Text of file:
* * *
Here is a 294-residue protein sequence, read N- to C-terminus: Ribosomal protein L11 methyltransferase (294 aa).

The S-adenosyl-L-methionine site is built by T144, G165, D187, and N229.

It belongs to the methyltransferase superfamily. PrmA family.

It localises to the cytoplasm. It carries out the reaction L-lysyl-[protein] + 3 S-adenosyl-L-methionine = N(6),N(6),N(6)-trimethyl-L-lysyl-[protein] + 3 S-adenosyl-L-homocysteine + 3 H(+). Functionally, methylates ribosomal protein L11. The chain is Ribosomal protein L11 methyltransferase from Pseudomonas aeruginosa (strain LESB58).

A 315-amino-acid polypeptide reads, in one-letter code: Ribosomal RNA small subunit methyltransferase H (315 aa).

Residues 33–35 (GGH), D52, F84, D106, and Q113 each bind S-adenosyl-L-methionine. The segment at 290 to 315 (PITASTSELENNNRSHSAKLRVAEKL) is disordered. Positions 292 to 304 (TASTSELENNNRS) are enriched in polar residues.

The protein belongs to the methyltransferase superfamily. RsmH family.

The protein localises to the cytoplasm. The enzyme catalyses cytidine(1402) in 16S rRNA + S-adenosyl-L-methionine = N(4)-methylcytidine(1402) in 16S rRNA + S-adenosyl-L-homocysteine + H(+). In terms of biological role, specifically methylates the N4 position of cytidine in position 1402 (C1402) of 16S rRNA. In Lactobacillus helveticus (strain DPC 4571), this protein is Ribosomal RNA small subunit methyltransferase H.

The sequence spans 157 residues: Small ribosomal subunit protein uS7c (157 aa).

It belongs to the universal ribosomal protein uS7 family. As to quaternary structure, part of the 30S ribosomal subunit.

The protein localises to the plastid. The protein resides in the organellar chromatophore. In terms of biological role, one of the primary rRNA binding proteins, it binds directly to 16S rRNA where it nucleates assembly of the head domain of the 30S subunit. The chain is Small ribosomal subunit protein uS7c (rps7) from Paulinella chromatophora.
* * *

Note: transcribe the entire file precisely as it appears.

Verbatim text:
Here is a 294-residue protein sequence, read N- to C-terminus: Ribosomal protein L11 methyltransferase (294 aa).

The S-adenosyl-L-methionine site is built by T144, G165, D187, and N229.

It belongs to the methyltransferase superfamily. PrmA family.

It localises to the cytoplasm. It carries out the reaction L-lysyl-[protein] + 3 S-adenosyl-L-methionine = N(6),N(6),N(6)-trimethyl-L-lysyl-[protein] + 3 S-adenosyl-L-homocysteine + 3 H(+). Functionally, methylates ribosomal protein L11. The chain is Ribosomal protein L11 methyltransferase from Pseudomonas aeruginosa (strain LESB58).

A 315-amino-acid polypeptide reads, in one-letter code: Ribosomal RNA small subunit methyltransferase H (315 aa).

Residues 33–35 (GGH), D52, F84, D106, and Q113 each bind S-adenosyl-L-methionine. The segment at 290 to 315 (PITASTSELENNNRSHSAKLRVAEKL) is disordered. Positions 292 to 304 (TASTSELENNNRS) are enriched in polar residues.

The protein belongs to the methyltransferase superfamily. RsmH family.

The protein localises to the cytoplasm. The enzyme catalyses cytidine(1402) in 16S rRNA + S-adenosyl-L-methionine = N(4)-methylcytidine(1402) in 16S rRNA + S-adenosyl-L-homocysteine + H(+). In terms of biological role, specifically methylates the N4 position of cytidine in position 1402 (C1402) of 16S rRNA. In Lactobacillus helveticus (strain DPC 4571), this protein is Ribosomal RNA small subunit methyltransferase H.

The sequence spans 157 residues: Small ribosomal subunit protein uS7c (157 aa).

It belongs to the universal ribosomal protein uS7 family. As to quaternary structure, part of the 30S ribosomal subunit.

The protein localises to the plastid. The protein resides in the organellar chromatophore. In terms of biological role, one of the primary rRNA binding proteins, it binds directly to 16S rRNA where it nucleates assembly of the head domain of the 30S subunit. The chain is Small ribosomal subunit protein uS7c (rps7) from Paulinella chromatophora.